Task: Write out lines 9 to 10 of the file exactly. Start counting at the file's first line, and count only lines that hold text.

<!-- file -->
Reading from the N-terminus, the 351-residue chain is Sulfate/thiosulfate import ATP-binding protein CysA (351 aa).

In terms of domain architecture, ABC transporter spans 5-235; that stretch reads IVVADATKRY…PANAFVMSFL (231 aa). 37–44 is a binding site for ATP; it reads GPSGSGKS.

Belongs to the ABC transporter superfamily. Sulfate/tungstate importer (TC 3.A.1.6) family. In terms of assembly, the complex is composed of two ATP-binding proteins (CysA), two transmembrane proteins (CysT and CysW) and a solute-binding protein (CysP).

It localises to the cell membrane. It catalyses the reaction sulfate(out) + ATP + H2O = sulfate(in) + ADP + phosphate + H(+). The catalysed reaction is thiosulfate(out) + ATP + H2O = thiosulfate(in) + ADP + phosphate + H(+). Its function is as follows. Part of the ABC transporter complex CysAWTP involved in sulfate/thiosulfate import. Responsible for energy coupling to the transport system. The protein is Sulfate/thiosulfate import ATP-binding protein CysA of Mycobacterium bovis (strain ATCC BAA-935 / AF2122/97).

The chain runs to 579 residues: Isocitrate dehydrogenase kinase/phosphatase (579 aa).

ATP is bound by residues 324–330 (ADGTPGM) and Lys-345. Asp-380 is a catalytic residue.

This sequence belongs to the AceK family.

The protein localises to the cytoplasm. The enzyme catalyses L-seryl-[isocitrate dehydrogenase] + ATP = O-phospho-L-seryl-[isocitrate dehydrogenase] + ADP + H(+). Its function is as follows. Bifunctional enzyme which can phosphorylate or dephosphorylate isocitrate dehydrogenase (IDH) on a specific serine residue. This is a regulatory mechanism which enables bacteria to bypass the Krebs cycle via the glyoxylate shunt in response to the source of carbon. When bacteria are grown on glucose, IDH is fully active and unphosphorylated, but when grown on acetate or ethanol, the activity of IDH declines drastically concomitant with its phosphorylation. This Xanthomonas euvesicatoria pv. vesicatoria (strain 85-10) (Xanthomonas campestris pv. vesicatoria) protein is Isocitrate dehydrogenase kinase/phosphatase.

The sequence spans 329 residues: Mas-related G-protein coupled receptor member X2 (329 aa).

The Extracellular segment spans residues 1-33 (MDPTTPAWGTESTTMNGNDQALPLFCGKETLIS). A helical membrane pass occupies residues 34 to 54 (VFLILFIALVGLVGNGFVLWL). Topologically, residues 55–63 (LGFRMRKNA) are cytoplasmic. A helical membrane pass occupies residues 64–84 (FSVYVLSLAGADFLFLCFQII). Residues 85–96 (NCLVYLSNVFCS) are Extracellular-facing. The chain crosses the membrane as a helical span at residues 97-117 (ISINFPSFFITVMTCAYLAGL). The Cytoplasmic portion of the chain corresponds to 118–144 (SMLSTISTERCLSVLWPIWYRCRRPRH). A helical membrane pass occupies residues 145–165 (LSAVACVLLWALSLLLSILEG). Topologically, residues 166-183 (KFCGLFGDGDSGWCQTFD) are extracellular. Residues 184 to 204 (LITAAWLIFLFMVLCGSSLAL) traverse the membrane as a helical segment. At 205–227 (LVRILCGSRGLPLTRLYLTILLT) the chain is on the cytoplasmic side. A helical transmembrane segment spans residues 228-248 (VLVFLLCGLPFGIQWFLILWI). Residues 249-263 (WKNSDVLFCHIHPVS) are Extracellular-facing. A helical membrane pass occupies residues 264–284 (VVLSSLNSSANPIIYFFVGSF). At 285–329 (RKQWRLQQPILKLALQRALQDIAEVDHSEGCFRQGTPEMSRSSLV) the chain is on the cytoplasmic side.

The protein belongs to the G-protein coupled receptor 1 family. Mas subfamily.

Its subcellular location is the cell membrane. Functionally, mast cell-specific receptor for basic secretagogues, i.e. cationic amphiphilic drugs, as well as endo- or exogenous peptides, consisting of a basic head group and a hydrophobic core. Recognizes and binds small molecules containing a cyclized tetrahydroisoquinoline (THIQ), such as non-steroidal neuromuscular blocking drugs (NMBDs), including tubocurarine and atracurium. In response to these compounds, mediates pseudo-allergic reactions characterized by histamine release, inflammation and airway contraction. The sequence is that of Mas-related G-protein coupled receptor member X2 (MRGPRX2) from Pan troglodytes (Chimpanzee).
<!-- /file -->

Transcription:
The sequence spans 329 residues: Mas-related G-protein coupled receptor member X2 (329 aa).

The Extracellular segment spans residues 1-33 (MDPTTPAWGTESTTMNGNDQALPLFCGKETLIS). A helical membrane pass occupies residues 34 to 54 (VFLILFIALVGLVGNGFVLWL). Topologically, residues 55–63 (LGFRMRKNA) are cytoplasmic. A helical membrane pass occupies residues 64–84 (FSVYVLSLAGADFLFLCFQII). Residues 85–96 (NCLVYLSNVFCS) are Extracellular-facing. The chain crosses the membrane as a helical span at residues 97-117 (ISINFPSFFITVMTCAYLAGL). The Cytoplasmic portion of the chain corresponds to 118–144 (SMLSTISTERCLSVLWPIWYRCRRPRH). A helical membrane pass occupies residues 145–165 (LSAVACVLLWALSLLLSILEG). Topologically, residues 166-183 (KFCGLFGDGDSGWCQTFD) are extracellular. Residues 184 to 204 (LITAAWLIFLFMVLCGSSLAL) traverse the membrane as a helical segment. At 205–227 (LVRILCGSRGLPLTRLYLTILLT) the chain is on the cytoplasmic side. A helical transmembrane segment spans residues 228-248 (VLVFLLCGLPFGIQWFLILWI). Residues 249-263 (WKNSDVLFCHIHPVS) are Extracellular-facing. A helical membrane pass occupies residues 264–284 (VVLSSLNSSANPIIYFFVGSF). At 285–329 (RKQWRLQQPILKLALQRALQDIAEVDHSEGCFRQGTPEMSRSSLV) the chain is on the cytoplasmic side.